Xbox One and how to be dull

Last week Microsoft did something that was pretty expected, but equally as infuriating. Ever since the announcement of the Xbox One potential purchasers have been screaming left and right about the console’s restrictions on things like used games and the requirement that the user has to log in to Xbox Live at least once every 24 hours. Well last week that all changed as Microsoft announced that all of those features were to be dropped in exchange for a more ordinary and mundane system (ironically this will be patched through a download from Xbox Live).

Personally I was looking forward to the move to an ‘always connected’ box. I personally believe that the benefits outweigh the negatives. Things like family sharing where you can share entire games with other people when you’re not playing them directly over the web, the ability to ‘trade in’ digital copies of games and the promise that developers could continually enhance their titles post-launch knowing everyone would receive the update were what the true next-gen experience would be about. Well that’s all gone now.

And yes, it hasn’t avoided my attention that I’m a PS gamer (I even own a Vita) who will undoubtedly buy a PS4 and not go anywhere near the Xbox One purely down to continuity and price, but if Microsoft had stuck to their guns they could have dragged Sony along with them. Sony’s new approach to purchasing games from the PSN (by new approach I mean having a store that actually works) would be even more enticing if you could sell back the games you were done with. And don’t think that Sony aren’t interested in limiting your purchases with DRM. If a publisher wants to put a ‘game pass’ (like the online pass many currently use) to limit the entire game if bought preowned they’re more than able to do that.

The big problem Microsoft had was their message. The way they announced their new box was appalling if you lived anywhere outside the US and if you weren’t interested in American Football or watching TV. They also completely fudged their messaging afterwards with spokespeople for the company all saying differing things about the console when asked by the press. The whole thing was a mess.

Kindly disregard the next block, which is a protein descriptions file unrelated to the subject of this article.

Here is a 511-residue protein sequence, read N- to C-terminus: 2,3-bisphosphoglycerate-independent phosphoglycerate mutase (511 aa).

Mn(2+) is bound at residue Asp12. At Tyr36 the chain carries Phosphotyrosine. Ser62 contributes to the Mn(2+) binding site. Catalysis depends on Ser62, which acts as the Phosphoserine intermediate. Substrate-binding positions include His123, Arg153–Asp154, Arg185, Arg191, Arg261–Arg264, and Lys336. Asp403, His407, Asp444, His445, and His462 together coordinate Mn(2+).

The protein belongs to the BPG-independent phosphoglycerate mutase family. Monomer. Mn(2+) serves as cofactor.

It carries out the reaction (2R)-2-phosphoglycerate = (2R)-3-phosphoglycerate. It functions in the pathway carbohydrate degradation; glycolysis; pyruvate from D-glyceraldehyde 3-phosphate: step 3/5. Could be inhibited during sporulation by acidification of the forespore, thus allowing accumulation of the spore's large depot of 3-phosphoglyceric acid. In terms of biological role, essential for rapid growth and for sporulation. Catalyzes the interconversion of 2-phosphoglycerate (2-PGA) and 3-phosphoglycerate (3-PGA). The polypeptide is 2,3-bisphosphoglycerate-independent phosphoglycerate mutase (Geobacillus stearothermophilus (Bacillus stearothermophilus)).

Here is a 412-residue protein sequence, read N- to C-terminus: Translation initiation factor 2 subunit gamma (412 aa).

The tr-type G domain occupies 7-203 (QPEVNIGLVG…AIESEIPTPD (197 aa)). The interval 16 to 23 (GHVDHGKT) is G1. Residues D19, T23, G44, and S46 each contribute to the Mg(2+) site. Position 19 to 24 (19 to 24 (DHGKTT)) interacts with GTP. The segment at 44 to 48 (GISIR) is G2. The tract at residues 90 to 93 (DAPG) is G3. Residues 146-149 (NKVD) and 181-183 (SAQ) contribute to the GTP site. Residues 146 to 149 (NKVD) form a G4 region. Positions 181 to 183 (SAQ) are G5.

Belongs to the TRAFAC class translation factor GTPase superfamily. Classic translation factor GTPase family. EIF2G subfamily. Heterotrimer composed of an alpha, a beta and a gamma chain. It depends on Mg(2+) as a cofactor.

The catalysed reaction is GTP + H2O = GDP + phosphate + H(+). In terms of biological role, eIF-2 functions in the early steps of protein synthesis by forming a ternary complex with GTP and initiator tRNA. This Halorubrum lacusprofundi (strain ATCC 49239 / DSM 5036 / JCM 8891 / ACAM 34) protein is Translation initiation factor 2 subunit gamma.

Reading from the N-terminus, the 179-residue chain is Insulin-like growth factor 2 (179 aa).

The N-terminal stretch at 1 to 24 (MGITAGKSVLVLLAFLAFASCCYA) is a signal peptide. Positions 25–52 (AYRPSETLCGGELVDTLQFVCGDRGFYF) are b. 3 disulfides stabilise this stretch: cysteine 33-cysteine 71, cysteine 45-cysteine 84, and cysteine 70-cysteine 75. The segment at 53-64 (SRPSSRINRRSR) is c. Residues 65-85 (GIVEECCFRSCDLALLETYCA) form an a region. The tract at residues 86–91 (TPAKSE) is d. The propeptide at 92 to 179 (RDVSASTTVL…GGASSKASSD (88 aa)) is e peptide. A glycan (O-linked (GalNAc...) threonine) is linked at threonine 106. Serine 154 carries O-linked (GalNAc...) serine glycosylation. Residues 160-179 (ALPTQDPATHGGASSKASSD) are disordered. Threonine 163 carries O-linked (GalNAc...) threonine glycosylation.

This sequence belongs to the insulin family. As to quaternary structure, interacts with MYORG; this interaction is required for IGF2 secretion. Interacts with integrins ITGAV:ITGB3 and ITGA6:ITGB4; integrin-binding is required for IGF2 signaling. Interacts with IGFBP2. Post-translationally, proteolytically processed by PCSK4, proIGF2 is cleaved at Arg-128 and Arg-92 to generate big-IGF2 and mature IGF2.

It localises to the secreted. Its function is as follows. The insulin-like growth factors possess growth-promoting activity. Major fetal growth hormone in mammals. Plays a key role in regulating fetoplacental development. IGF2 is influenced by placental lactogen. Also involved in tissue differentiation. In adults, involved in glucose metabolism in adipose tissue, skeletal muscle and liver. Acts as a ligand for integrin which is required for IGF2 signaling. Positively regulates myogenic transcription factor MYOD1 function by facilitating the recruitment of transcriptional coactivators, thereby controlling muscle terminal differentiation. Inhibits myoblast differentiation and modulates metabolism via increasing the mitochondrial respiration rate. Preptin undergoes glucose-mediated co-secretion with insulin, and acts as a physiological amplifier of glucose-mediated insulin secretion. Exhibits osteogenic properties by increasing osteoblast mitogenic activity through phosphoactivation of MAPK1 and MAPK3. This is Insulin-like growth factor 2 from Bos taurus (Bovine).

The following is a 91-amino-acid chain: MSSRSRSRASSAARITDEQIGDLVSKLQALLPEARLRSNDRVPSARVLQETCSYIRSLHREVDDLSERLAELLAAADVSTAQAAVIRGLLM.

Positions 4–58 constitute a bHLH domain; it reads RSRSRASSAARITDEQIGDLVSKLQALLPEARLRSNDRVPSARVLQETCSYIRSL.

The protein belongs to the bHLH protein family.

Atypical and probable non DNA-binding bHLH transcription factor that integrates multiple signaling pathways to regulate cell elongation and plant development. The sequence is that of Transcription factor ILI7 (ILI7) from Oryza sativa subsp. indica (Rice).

This ultimately leaves us with two next-gen devices (the Wii U isn’t next gen) that don’t really move us any more forward. These could very well be the last consoles people are able to buy before everything goes in the cloud and things are streamed, so it would have been nice to have a console that weaned consumers onto the idea of an all-digital device.

It’s a shame to see that Microsoft let go of their vision for the next-gen when the real issue was that they didn’t communicate their message across well. If the console needs to be online and have Kinect attached then sell me on those things rather than just caving in. On the other hand it is refreshing to see a company ‘admit its mistakes’ and listen to the market, limiting any potential damage to their brand.

Anyway, that’s my two pence worth on the subject.


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